PerkunWars for developers

perkunwars is a multiprocess application. Each NPC in the game is controlled by a separate process (we use fork) communicating with the parent through pipes. In the file src/perkun_wars.cc the pipes are created first, then we do a fork, then for each child we run the function main_perkun, which instantiates a class npc. This class as shown in the file inc/perkun_wars.h is inherited from the class perkun::optimizer_with_all_data. Some virtual functions are redefined. In particular get_input (reading input from the parent through pipes) and execute (executing the selected action - notifying the parent through pipes about it).


class npc: public perkun::optimizer_with_all_data
{
private:
	int parent_to_child_fd, child_to_parent_fd;
	const std::string name, mode_name;
	const perkun::action * last_action;
	
	void chat(const std::string & w1, const std::string & w2);
	
protected:
	virtual void on_error_in_populate_belief_for_consequence(
		const perkun::belief & b1, const perkun::action & a, 
		const perkun::visible_state & vs, perkun::belief & target) const;
	
public:
	virtual void print_current_belief() const;
	
	virtual void get_input(std::map<perkun::variable*, perkun::value*> & m, bool & flag_eof);
	
	virtual void execute(const perkun::action * a);
	
	npc(const std::string & n, const std::string &m, int pc, int cp): 
		name(n),
		mode_name(m),
		parent_to_child_fd(pc), child_to_parent_fd(cp), last_action(NULL) {}
};

In the file src/perkun_wars.cc, function main_perkun we execute the method parse of the instantiated class npc. Parsing a perkun specification means executing it.


void main_perkun(const std::string & hero_name, const std::string & mode_name,
	const std::string & perkun_specification_name, 
	int hero_index, int mode_index)
{
	close(parent_to_child_pipefd[hero_index][mode_index][1]);
	close(child_to_parent_pipefd[hero_index][mode_index][0]);

	npc my_npc(hero_name, mode_name,
			   parent_to_child_pipefd[hero_index][mode_index][0], 
			   child_to_parent_pipefd[hero_index][mode_index][1]);
	std::stringstream s;
	s << DATADIR << "/perkun_wars/" << perkun_specification_name;
	
	std::cout << hero_name << " process running " << s.str() << "\n";
	my_npc.parse(s.str().c_str());
	
	close(parent_to_child_pipefd[hero_index][mode_index][0]);
	close(child_to_parent_pipefd[hero_index][mode_index][1]);
	_exit(EXIT_SUCCESS);
}

In the Perkun Wars there are three NPCs - Dorban, Pregor and Thragos. Each NPC process is running a Perkun interpreter (instantiating a class inherited from perkun::optimizer_with_all_data).

Dorban is a witcher, he is controlled by the file dorban_general.perkun. Pregor is a human, he is controlled by the file pregor_general.perkun. Thragos is also a human, he is controlled by the file thragos_general.perkun. These files can be found in the folder perkun_wars-0.0.3/perkun/final_code. They are generated with Prolog.

Payoff functions


payoff
{
set({where_is_Dorban=>place_Wyzima, do_I_see_vampire=>false}, 0.0);
set({where_is_Dorban=>place_Wyzima, do_I_see_vampire=>true}, 100.0);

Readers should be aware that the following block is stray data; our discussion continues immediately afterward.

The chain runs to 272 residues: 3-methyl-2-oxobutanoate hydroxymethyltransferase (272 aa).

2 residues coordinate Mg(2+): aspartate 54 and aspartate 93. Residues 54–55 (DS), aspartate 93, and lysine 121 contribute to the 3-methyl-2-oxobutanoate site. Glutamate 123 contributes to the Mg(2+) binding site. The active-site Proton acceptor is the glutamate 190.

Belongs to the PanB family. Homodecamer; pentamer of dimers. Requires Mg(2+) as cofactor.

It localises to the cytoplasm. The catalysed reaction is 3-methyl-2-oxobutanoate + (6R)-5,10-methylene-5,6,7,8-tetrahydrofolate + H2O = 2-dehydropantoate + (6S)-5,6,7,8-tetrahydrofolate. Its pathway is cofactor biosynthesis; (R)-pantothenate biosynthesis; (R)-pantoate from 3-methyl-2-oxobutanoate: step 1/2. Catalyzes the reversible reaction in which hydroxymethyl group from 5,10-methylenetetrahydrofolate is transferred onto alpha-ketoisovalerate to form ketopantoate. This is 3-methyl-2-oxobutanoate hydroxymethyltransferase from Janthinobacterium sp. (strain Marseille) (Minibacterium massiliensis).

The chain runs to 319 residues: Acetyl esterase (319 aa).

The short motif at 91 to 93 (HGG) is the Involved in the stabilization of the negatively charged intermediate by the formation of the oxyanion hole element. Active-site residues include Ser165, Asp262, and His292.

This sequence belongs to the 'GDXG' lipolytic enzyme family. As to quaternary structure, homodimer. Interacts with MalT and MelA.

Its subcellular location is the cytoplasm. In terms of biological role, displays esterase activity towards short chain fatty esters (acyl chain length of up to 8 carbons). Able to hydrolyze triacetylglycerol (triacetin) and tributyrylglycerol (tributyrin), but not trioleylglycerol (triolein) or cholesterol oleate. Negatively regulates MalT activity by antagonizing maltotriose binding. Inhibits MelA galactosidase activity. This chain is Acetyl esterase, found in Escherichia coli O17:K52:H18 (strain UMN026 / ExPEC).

set({where_is_Dorban=>place_Shadizar, do_I_see_vampire=>false}, 0.0);
set({where_is_Dorban=>place_Shadizar, do_I_see_vampire=>true}, 100.0);
set({where_is_Dorban=>place_Novigrad, do_I_see_vampire=>false}, 0.0);
set({where_is_Dorban=>place_Novigrad, do_I_see_vampire=>true}, 100.0);
}

Note that Dorban is getting 100.0 points when he can see the vampire. This is the reason why Dorban is hunting the vampire! Perkun attempts to maximize the expected value of the payoff function.

Take a look at the payoff function for Pregor:


payoff
{
set({where_is_Pregor=>place_Wyzima, do_I_see_vampire=>false}, 100.0);
set({where_is_Pregor=>place_Wyzima, do_I_see_vampire=>true}, 0.0);
set({where_is_Pregor=>place_Shadizar, do_I_see_vampire=>false}, 100.0);
set({where_is_Pregor=>place_Shadizar, do_I_see_vampire=>true}, 0.0);
set({where_is_Pregor=>place_Novigrad, do_I_see_vampire=>false}, 100.0);
set({where_is_Pregor=>place_Novigrad, do_I_see_vampire=>true}, 0.0);
}

Note that Pregor is getting 100.0 points when he cannot see the vampire. This is the reason why Pregor is avoiding the vampire. The same holds for Thragos:


payoff
{
set({where_is_Thragos=>place_Wyzima, do_I_see_vampire=>false}, 100.0);
set({where_is_Thragos=>place_Wyzima, do_I_see_vampire=>true}, 0.0);
set({where_is_Thragos=>place_Shadizar, do_I_see_vampire=>false}, 100.0);
set({where_is_Thragos=>place_Shadizar, do_I_see_vampire=>true}, 0.0);
set({where_is_Thragos=>place_Novigrad, do_I_see_vampire=>false}, 100.0);
set({where_is_Thragos=>place_Novigrad, do_I_see_vampire=>true}, 0.0);
}

Therefore there are two NPCs avoiding the vampire and one NPC hunting it. When you attack a vampire and there are some NPCs around - they are going to help you. The best strategy is to wait with the humans for the vampire. When he comes - attack him (the humans will help you). Hunting the vampire without any help is a bad strategy.

Take a look at the file src/perkun_wars.cc. It creates the pipes and then forks to three child processes that communicate with the main process through these pipes.

Take a look at the file inc/perkun_wars.h. You will find a class inherited from perkun::optimizer_with_all_data. The instance of this class is running the Perkun interpreter.